On the other hand, one common, easy, but non-productive way to define one's identity, is to do or be the opposite of what the parents are, and to become involved in non-supervised activities. Mom and Dad like going to Shul, so I will sleep late on Shabbat. It is inevitable that there will be a clash and limits will be tested. I advise parents to make the limits reasonably narrow. It's better for an adolescent to argue over whether they have to go to shul, than whether they can stay out with friends until 1 a.m.
Undeveloped Brain Territory
One part of the teen brain that is undeveloped until the mid-twenties lies in that second scoop of the ice cream cone. This is called the pre-frontal cortex (PFC). This part of the brain, when fully developed, is in a constant dialogue with the emotional brain (the limbic brain).
In the adult, the PFC and the limbic brain are in balance, each one inhibiting the other. So when an adult has an emotional reaction to being cut off by a speeding car, the PFC part of the brain says-"Hey, stop, and think about your desire to go speeding after that car. You might get a ticket, you might cause an accident, your insurance rates will go up."
For the teen, however, the PFC is undeveloped, and the emotional brain (including the amygdala mentioned above) rules the moment until the PFC is developed in the mid-twenties. The teen thinks: "This is going to be exciting!"—if he thinks at all. Auto insurance companies figured this one out long ago.
Sharing Your PFC
One highly effective way for parents and teachers to help teens develop the PFC is to make sure they have some "skin in the game" and to make them deal with the consequences of their actions. This takes some thinking ahead (a PFC function) on the part of the adults, about the new freedoms and responsibilities that their teen will have.
In the case of driving, for example, it is useful if the parents prepare the pre-adolescent with the idea that they will have to save up some money to pay for a car, insurance, gas etc. If the teen ever gets a parking or speeding ticket, they need to know that they will pay for it. Letting the teen know this in advance, is in a sense, loaning the teen our frontal lobe functions.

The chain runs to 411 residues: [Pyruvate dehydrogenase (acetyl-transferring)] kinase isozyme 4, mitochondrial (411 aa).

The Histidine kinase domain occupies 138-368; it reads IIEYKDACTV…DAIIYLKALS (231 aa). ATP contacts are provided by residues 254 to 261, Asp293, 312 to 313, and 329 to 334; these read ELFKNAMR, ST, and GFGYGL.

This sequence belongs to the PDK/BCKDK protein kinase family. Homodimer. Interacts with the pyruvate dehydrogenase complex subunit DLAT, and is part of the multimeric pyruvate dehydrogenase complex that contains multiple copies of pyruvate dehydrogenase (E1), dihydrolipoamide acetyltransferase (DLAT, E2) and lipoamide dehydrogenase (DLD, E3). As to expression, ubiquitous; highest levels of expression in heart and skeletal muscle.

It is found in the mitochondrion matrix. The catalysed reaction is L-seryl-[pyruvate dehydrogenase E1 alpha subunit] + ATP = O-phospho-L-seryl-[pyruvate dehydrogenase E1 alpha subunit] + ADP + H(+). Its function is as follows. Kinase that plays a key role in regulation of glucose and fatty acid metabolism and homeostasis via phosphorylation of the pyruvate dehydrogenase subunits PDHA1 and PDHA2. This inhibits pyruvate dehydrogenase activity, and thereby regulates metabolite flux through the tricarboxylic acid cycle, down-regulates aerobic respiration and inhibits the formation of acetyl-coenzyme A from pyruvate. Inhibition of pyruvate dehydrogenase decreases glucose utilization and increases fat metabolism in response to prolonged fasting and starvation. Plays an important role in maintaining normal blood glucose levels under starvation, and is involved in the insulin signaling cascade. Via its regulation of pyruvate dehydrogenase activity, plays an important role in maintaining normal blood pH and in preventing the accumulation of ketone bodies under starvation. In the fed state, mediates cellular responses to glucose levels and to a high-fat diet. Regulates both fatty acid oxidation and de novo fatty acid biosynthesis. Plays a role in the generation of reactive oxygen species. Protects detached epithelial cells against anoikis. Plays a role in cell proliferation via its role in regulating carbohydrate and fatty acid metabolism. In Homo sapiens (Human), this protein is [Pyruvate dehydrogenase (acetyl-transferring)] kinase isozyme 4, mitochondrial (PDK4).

Nutrition, Drugs, Alcohol and the Teen Brain
One of the most overlooked and problematic issues for teens is nutrition. The amygdala and other areas of the brain undergoing myelination (to make those connecting superhighways operate really fast) require healthy fats. That means fish oils. My grandfather from Aleppo somehow knew that fish was brain food. Modern research has shown this to be true. High levels of these omega 3 fatty acids are associated with less depression and suicide, and many other health benefits too numerous to mention here.
Also, extremely important for the growing teen is making sure the brain gets enough zinc. Zinc makes the mood-regulating chemical, serotonin, function properly. If there is too little zinc, often there is too much of the novelty-seeking chemical, dopamine, and even the overstimulating, anxiety-producing chemical, glutamate.
Getting enough zinc is a challenge for teens because their growing bones take much of the body supply of zinc, leaving the brain in short supply. This shows up as irritability and moodiness, as well as zinc spots (white spots) on the nails. Giving the teenager a zinc supplement (enough till the nails clear) and a B50 complex can make a very significant difference in moodiness as well help clear up their skin. Add some fish oil capsules and you have some good support for the teen brain.
What doesn't help the teen brain at all, are alcohol and drugs. For many reasons, including the fact that the teen brain is changing at such a rapid pace, new experiences that are pleasurable (e.g., music) very quickly become habits. Thus the teen will become addicted to substances much more easily than an adult will. Alcohol and drugs cause a Swiss cheese-like change in the brain, so that some areas function normally, and others, like the holes in the cheese, under-function to a large degree. This change occurs throughout the brain, but the PFC is markedly affected, (where they are most undeveloped.)
Every Teen Is Unique
Remember every teen is different and requires a different approach. If your teen is a responsible and diligent student, and has well-adjusted peers, you might be more than willing to send them to college or on a teen tour.
On the other hand, if they are showing more signs of impulsivity, which means an undeveloped PFC, they might not be ready to be on their own with unrestricted freedom. Strive to see what the best qualities of your teenager are-where their uniqueness lies-and help them find it. It's the best you can do for the teen you love.